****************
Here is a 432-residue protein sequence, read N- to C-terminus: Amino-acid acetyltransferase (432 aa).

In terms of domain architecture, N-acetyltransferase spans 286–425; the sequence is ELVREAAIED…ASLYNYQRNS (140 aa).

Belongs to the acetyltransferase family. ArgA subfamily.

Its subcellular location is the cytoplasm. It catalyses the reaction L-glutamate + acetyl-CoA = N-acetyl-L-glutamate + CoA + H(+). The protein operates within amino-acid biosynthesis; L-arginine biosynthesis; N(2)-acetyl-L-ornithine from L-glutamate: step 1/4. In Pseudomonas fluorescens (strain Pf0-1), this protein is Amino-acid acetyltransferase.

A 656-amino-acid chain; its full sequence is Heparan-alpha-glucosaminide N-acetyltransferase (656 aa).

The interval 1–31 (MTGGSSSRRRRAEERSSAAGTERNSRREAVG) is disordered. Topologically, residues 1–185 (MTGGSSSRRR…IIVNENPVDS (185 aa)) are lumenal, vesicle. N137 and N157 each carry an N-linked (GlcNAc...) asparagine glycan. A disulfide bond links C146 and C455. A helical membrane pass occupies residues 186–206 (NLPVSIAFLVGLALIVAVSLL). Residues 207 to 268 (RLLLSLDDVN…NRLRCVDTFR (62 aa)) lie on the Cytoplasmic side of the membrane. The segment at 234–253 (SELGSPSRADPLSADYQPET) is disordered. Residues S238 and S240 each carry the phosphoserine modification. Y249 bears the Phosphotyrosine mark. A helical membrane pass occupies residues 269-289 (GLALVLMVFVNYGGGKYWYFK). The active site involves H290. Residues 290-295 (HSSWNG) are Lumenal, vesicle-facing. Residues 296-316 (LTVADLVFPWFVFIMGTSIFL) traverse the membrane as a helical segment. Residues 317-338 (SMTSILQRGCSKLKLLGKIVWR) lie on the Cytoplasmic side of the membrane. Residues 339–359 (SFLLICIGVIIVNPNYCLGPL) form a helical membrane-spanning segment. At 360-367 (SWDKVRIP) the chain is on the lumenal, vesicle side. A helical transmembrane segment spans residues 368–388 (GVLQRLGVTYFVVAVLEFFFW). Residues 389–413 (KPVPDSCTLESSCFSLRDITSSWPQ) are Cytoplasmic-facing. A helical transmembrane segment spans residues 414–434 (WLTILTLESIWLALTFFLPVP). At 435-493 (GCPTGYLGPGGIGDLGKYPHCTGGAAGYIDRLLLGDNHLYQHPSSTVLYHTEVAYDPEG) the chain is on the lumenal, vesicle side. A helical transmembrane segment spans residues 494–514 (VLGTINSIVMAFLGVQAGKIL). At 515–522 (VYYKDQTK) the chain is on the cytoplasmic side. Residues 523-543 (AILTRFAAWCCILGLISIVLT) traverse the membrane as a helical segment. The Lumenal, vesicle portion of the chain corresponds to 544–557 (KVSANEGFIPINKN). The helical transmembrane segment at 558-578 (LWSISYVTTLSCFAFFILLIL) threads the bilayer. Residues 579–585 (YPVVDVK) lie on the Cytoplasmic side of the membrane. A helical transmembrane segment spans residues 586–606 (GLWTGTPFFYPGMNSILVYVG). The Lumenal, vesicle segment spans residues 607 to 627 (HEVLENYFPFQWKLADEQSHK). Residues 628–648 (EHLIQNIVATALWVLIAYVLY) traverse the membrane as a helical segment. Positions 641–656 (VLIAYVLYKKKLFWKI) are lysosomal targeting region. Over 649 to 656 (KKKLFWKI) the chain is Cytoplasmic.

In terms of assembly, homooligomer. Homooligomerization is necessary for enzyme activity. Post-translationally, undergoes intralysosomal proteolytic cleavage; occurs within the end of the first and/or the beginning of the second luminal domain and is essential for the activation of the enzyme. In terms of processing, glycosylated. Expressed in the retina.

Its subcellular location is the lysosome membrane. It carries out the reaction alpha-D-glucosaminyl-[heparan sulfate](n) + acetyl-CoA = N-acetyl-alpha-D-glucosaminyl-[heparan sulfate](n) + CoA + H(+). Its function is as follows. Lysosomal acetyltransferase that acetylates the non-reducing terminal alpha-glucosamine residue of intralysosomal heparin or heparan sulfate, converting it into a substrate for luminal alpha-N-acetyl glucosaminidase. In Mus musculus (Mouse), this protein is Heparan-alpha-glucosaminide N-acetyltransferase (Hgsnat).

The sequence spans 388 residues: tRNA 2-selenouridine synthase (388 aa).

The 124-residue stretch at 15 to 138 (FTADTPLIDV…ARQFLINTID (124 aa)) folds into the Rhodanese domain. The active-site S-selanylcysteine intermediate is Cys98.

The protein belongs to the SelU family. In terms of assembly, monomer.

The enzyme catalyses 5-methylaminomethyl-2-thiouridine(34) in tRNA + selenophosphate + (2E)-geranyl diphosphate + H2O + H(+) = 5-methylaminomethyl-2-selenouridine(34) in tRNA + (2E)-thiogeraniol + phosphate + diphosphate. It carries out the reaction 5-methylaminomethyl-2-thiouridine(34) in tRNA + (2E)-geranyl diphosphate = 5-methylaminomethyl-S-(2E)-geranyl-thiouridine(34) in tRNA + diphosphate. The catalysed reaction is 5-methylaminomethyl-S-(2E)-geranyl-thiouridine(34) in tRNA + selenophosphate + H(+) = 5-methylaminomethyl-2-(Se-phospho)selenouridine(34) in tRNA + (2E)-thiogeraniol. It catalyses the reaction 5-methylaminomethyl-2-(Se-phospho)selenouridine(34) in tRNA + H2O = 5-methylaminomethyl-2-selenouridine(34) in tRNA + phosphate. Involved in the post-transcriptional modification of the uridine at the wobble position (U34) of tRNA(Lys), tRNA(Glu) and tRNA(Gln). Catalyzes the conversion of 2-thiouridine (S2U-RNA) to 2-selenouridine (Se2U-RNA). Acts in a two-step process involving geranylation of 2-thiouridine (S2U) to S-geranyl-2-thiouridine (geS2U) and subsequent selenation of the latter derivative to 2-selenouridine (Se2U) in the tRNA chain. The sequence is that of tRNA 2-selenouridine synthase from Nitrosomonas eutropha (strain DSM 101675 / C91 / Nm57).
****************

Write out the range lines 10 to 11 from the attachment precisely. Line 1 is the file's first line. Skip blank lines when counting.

The 124-residue stretch at 15 to 138 (FTADTPLIDV…ARQFLINTID (124 aa)) folds into the Rhodanese domain. The active-site S-selanylcysteine intermediate is Cys98.

The protein belongs to the SelU family. In terms of assembly, monomer.